Feb 202014
 

This is a reenactment of my position when the caregivers got to me.

This is a reenactment of my position when the caregivers got to me.

I am supposed to tilt my wheelchair every couple of hours to relieve the pressure where I sit. This past Saturday was a beautiful day (sorry those of you in the rest of the US and UK), so I chose to get horizontal out in the garden. Before I knew it I had dozed off and was awakened when my right arm slipped off the armrest. It was time to get out of the sun anyway so I attempted to raise my arm to the seat controls. I got within an inch or two and then my arm collapsed. So I tried again. No luck. “Well,” I thought, “I’ll rest a few minutes and try harder.”

Still couldn’t get my arm high enough to grab the armrest. By now both arms were becoming sore from dangling and I realized I would never build up enough strength. There are usually a few people wandering around in the garden, but not this day. Surely someone would come soon. After another 30 minutes I realized it was wishful thinking. Then I noticed I was having trouble breathing. My weak diaphragm makes it more difficult to breathe when I am horizontal.

So I tried to yell for help. Now you’re probably thinking (and you would be right), “How can someone with weak breathing muscles do a good job of yelling for help?”

I decided to pace myself and yell for help two or three times every few minutes. After another 15 minutes, I heard lots of excited voices and was soon surrounded by caregivers who restored me to the upright position. It turned out a resident had been enjoying the sun on our patio about 200 feet away, heard me calling, alerted the staff and I was saved!

I wish I could say, “All’s well that ends well,” but not really. Now I know I can’t venture far from the facility on my own if there is any chance I might, through force of habit, tilt my wheelchair.

I often say that inclusion body myositis forces me to rewrite my life’s script. Lately, it seems it’s trying to force me into coming up with an ending.

  9 Responses to “Tilting with Danger”

  1. Mike, No, No, not yet…As your book finds professional staff members and more of us with IBM, you will continue to be looked to for answers about this most unwanted IBM companion. I work slowly but I aim to get a copy to each physician who advises me. I well understand from my own experiences how demoralizing each step down can be. But each time we find something new and vital of interest and we “keep on keeping on.” Happy days, Mike, in Sunny California!
    Terry Dussault
    From the Great White North
    And looking for the white world to turn green!

  2. So glad you were rescued.

    My motorized wheelchair arrived the other day. One of the things I was looking forward too was exactly what you were doing. (that is when summer arrives in the UK!!). I am still learning to drive in a straight line with our uneven pavements. Best wishes to you from John..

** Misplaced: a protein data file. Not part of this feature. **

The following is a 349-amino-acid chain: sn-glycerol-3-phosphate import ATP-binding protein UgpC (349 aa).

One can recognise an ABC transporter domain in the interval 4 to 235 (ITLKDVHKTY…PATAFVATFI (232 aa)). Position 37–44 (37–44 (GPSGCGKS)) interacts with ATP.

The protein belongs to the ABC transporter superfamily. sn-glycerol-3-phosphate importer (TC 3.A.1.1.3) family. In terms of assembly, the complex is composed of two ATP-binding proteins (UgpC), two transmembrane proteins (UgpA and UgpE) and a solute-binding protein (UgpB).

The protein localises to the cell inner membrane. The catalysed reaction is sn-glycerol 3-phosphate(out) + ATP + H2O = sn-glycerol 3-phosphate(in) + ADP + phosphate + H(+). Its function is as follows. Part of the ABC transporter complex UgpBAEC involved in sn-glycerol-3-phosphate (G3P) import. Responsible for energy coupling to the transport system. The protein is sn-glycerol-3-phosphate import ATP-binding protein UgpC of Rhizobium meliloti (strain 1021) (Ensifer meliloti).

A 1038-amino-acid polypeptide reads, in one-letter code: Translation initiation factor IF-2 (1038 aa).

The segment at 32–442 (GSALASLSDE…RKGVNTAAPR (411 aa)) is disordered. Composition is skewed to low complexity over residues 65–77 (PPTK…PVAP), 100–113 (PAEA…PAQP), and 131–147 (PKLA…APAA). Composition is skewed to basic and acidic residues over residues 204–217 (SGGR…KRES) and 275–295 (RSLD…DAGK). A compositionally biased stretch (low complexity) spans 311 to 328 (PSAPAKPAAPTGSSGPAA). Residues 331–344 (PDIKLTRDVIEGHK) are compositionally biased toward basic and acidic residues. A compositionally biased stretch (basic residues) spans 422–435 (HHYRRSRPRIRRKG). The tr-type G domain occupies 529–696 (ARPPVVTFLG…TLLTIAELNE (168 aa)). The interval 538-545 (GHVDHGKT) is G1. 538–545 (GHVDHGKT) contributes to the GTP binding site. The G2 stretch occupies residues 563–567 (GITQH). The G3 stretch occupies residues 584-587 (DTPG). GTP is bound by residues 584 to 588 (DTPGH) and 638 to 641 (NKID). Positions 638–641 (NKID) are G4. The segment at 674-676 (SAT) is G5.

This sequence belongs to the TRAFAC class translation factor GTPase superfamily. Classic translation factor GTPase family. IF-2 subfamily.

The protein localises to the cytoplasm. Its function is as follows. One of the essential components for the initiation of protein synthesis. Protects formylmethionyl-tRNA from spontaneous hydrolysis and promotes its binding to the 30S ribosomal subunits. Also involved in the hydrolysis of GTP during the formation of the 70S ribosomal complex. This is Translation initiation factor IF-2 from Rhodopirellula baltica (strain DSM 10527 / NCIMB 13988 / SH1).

3. Oh Mike, what a scary experience. I am glad it had a good ending after all. Bless the person that alerted the staff for you.

    I feel for you, and hope you will not feel discouraged too long. I am rooting for you and I am not the only one.

  4. Thank you for the warning. My husband uses the tilt position to relieve his back and rest his neck muscles. Also thank you for your willingness in sharing. You have helped us along the way. God Bless you. Julie from Michigan

  5. Mike, I’m so sorry you had to go through all that. Isn’t there something you can use to call for help. My husband’s voice has gotten to where he’s hard to hear. I gave him a bell so I know he needs me when at home. I’m getting over a flare due to receiving Contrast for Cat scan my DM has caused me to become allergic to so much. I like you have to be his caretaker. I’ve always called you my Hero. You are such a unique person. God bless you Mike.

  6. Though the story may have a scary moment or two, I know many appreciate your ability to find lightness and even some humor in it. What a great tan you must have as well. :). Keep on keeping on.

  7. Thanks for all the nice comments. Even though there was an element of danger, I would consider this an amusing adventure, since I survived to write about. I am looking into a different cell phone as a partial solution. My iPhone five as voice recognition, but you first have to push about which, for me, may not be possible. The new Moto –X has voice recognition you can activate without touching the phone. Much as I have enjoyed Apple products over the years, their lack of touch free voice recognition may cause us to part ways.

  8. just reading your account of this incident got my heart rate up! so glad it came out well.
    Gwen

  9. Please keep on rolling, Mike! You are an inspiration every day.

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